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Editorial | Energy: a lesson for policy oversight

Published:Wednesday | May 11, 2016 | 12:00 AM

The fiscal discipline of the past five years apart, perhaps the most significant achievement of the Jamaican Government has been its recent progress in unravelling the country's energy muddle - the good fortune of a drop in oil prices notwithstanding.

This week, for instance, the Office of Utilities Regulation (OUR) named its preferred bidder to develop 33 megawatts of solar electricity, the latest tranche of an initial call for 115 megawatts of renewable power, of which 78 megawatts, mostly of wind, were awarded. What is significant about the latest outcome is the 8.54 US cents per kilowatt-hour at which, according to the OUR, the bidder, Eight Rivers Energy, says it will generate electricity. That, on the face of it, is the cheapest rate at which electricity will flow to the national grid from any of the systems now in play.

Additionally, the Jamaica Public Service Company, which has a monopoly on the transmission and distribution of electricity, recently completed a US$2.7-million conversion of its 115-megawatt power plant in Bogue, St James, for it to be powered by gas, instead of oil. The transition is only awaiting the completion of a facility by the US firm, New Fortress Energy, for the storage and regasification of liquefied natural gas. Additionally, JPS is well ahead in the development of its project for a 190-megawatt gas-fired power plant at Old Harbour, St Catherine.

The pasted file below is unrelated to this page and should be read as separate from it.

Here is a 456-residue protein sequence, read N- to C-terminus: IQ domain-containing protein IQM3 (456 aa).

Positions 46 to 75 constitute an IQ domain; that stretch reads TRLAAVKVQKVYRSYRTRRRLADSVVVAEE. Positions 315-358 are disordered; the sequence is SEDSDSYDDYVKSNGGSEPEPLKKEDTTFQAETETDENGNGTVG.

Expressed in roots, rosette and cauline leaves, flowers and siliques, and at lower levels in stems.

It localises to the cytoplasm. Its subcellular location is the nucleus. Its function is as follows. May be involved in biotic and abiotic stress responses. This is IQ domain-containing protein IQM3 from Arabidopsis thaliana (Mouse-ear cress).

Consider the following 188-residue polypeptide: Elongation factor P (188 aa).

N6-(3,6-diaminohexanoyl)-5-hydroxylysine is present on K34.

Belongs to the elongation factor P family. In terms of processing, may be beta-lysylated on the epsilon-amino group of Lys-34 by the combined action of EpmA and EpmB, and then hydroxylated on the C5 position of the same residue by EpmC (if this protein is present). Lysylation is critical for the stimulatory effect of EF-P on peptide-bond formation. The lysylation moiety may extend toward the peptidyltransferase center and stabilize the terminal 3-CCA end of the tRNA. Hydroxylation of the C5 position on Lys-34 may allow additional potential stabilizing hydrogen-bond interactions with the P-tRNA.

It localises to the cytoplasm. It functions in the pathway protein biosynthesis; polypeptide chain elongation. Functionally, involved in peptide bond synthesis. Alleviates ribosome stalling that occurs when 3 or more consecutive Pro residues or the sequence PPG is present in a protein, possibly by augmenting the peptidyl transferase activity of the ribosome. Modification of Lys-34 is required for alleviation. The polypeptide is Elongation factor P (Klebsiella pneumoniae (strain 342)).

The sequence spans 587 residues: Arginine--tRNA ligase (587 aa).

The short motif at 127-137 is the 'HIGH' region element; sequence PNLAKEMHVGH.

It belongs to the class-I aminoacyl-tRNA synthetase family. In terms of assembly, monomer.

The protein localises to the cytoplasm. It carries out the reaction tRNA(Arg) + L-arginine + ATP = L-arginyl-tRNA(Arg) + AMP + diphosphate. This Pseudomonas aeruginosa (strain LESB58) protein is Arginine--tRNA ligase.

These projects, and others of the kind that reduce the cost of energy, for which this newspaper has strenuously argued in recent years, are a potential economic game-changer for Jamaica, if what has happened in the country's enterprises over the past year or so is any guide to the future.

Jamaica, which imports more than 90 per cent of its energy, has long had expensive power. Before the crash of the petroleum markets, consumers paid up to 41 US cents for a kilowatt-hour of electricity. High electricity rates made the cost of doing business in Jamaica expensive. We couldn't compete with many regional counterparts, including Trinidad and Tobago, which produces oil.




Over the past year, on the back of lower oil prices, electricity rates have fallen by about a third. This, combined with more rational economic policies, has given a fillip to Jamaican firms. Lower costs have improved their competitiveness, especially for those in manufacturing. The great revelation of this has been in the food-processing sector, where Jamaican companies increasingly compete with their Caribbean counterparts for the domestic market, which had been previously surrendered. This reflects itself not yet in increased exports, but declining imports - through import substitution - and an improved current account deficit.

Hopefully, even if oil prices rise again, lower energy costs will be locked in by the change in fuels that will fire the country's power plants.

These changes tell another not-so-obvious, but compelling story: of the value and efficacy of broad, non-partisan partnerships in effective policy formulation and implementation. There is little doubt, for example, that the Economic Programme Oversight Committee was important in policing the Government's adherence to the country's IMF agreement and the rational economic policies it has so far spawned. The Electricity Sector Enterprise Team helped to rescue a foundering power-reform project, which had lost public confidence, to deliver what is now in place. It provides a template, perhaps, for thinking about new arrangements for the appointments of boards of public agencies.